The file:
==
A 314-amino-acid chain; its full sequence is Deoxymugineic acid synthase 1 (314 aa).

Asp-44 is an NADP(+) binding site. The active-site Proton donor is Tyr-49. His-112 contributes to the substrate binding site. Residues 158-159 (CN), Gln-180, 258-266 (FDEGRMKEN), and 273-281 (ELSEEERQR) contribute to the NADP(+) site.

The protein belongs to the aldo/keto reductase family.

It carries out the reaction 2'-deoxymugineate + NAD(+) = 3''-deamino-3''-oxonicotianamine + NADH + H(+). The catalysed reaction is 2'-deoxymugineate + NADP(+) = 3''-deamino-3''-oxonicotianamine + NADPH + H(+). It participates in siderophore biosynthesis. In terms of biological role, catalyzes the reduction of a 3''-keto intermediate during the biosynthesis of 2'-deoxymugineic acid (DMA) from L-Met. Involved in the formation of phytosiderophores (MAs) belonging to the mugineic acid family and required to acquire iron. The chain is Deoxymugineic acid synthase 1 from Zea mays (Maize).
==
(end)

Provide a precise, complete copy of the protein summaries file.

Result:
A 314-amino-acid chain; its full sequence is Deoxymugineic acid synthase 1 (314 aa).

Asp-44 is an NADP(+) binding site. The active-site Proton donor is Tyr-49. His-112 contributes to the substrate binding site. Residues 158-159 (CN), Gln-180, 258-266 (FDEGRMKEN), and 273-281 (ELSEEERQR) contribute to the NADP(+) site.

The protein belongs to the aldo/keto reductase family.

It carries out the reaction 2'-deoxymugineate + NAD(+) = 3''-deamino-3''-oxonicotianamine + NADH + H(+). The catalysed reaction is 2'-deoxymugineate + NADP(+) = 3''-deamino-3''-oxonicotianamine + NADPH + H(+). It participates in siderophore biosynthesis. In terms of biological role, catalyzes the reduction of a 3''-keto intermediate during the biosynthesis of 2'-deoxymugineic acid (DMA) from L-Met. Involved in the formation of phytosiderophores (MAs) belonging to the mugineic acid family and required to acquire iron. The chain is Deoxymugineic acid synthase 1 from Zea mays (Maize).